This session was wonderful. This is just what I want from a conference like this, because I am an anal technical person. Gateway is the mechanism for exposing SAP data to UI5 using the Odata protocol.
This session had a clear theme – if the performance of your UI5 application is bad, here are several you can do to help it, and go through these exercises to learn how to do it yourself rather than having it spoon fed to you. This is teaching someone to fish rather than giving them a fish.
I can only presume that in some cases the generated code in transaction SEGW (ABAP Gateway Modeler) is not as good as it could be – this has been the case with any statement which says “you do not have to write a line of code since 1960.
The next gentleman did a live coding example of what UI5 looks like – for all of you ABAP programmers out there scared of horrible things like XML and JavaScipt and HTML I would say “don’t be scared – have a look – it is where near as difficult as you might think”.
Lunch is the high spot of the day, and this fine day we had “bat paste”: this dish is made by the pre-sales team at SAP catching live bats and forcing them into a pot of boiling milk. When you’re done boiling the bats alive you chop them up and mix the pieces in with your chosen variety of herbs and spices. The paste is ten applied to a dish consisting of Ox ***** and “Sannakji” which is a raw Korean dish that consists of live octopuses with sesame and sesame oil. It looks safe but the little tentacles may choke you to death if they get stuck in your throat. This was garnished with Japanese Tuna Eyeballs. To wash this down there were two lovely cocktails – firstly “Baby Mice Wine” made from rice wine and Baby mice. Traditionally a “health tonic” in Chinese and Korean cultures, baby mice are taken shortly after birth, eyes still closed, and dropped alive into a jug of rice wine. The wine is left to ferment for a few months until ready and at serving time, after the wine is imbibed, the embalmed mice are eaten. The second cocktail is the “The Kim Jong Un Nuclear Bomb” which is made from the following ingredients all mashed up in a blender:-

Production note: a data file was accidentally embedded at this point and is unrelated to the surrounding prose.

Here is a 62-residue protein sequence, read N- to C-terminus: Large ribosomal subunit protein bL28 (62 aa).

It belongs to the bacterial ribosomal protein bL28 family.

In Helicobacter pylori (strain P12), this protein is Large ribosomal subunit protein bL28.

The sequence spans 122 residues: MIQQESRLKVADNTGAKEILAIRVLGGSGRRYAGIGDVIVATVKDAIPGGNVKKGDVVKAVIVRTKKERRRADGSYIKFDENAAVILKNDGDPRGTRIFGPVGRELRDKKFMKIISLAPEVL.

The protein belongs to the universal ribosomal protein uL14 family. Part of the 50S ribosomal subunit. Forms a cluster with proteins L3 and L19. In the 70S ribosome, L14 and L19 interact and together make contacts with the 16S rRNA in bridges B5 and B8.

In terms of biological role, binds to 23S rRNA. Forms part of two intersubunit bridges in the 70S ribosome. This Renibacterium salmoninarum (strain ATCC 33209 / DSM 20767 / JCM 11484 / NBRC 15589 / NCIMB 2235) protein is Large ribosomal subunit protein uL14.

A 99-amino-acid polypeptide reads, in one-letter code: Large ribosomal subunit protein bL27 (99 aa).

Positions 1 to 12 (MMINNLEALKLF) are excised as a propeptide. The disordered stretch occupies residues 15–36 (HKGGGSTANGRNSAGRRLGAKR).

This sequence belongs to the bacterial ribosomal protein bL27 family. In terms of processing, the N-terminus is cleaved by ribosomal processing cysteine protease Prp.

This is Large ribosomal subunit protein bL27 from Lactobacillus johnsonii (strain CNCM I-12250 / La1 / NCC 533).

1 Big Mac
1 McDonald’s large fries
1 McDonald’s tangy BBQ sauce
1 McDonald’s milk shake (chocolate, strawberry and vanilla mixed)
1 McDonald’s apple pie
Evolution of ABAP Programming
This was the icing on the cake – I had been aware of the new ABAP features for a while, but all the examples in SAP online help and on the SCN were all boring, using variables called A and B and C. This is very abstract, but SAP customers work in the real world with real variables that refer to actual things in the real world.
Thomas Jung squared this circle by not bothering with the official examples – he had written his own in ABAP and showed them to us live on stage. When someone asked “what if you do XYZ” then Thomas hanged the code there and then and ran the program….
I would advocate Googling the ABA advances in 7.40 – the bogs by Horst Keller are a wonderful start. Once you get our head around what is possible in ABAP 7.40 you will be on your knees asking the manager to upgrade the SAP system.
For afternoon tea the first dish is the traditional Icelandic food “kaestur hakarl” which means “fermented shark”. It’s basically bits of stinking, rotten shark carcass. Hakarl is prepared by gutting and beheading a Greenland shark, burying it in sand for up to 12 weeks, then cutting it into strips and hanging them out to dry for a few months. After eating that, we all felt like some caviar – luckily for us, as normal caviar is not good enough, we turn to the Mexicans who have come up with their own version “Escamoles”. These are the larvae of giant, highly venomous cockroaches. To wash this down we have “Three Lizard Liquor” – a fancy wine predominantly found in Asia which is typically produced by infusing lizards (three to be precise) intorice wine. The traditional eastern medicine theory states that this allows the lizard’s energy to be absorbed by the alcohol and thus transferred to whoever drinks it.
Two more dustbins
That was a wonderful conference, giving you hands on experience of all the new technology.
What more could you ask for?
I will be 100% going to this next year, if you can reach Australia I suggest you do the same.
In the interim I hear there is a new book coming out next April, all about the new features in ABAP. Thomas Jung had written two books about next generation ABAP development, and the were wonderful, but he did not want to write a third, so SAP Press tried to pick the sexiest man in the universe to write a new version, and luckily they caught him between winning the 2013 Mr. Universe contest and running and “Iron Man” marathon in four minutes one second, they managed to beat all his top model girlfriends off him, and he agreed to write a book called “ABAP To The Future”. So that is good news for everybody.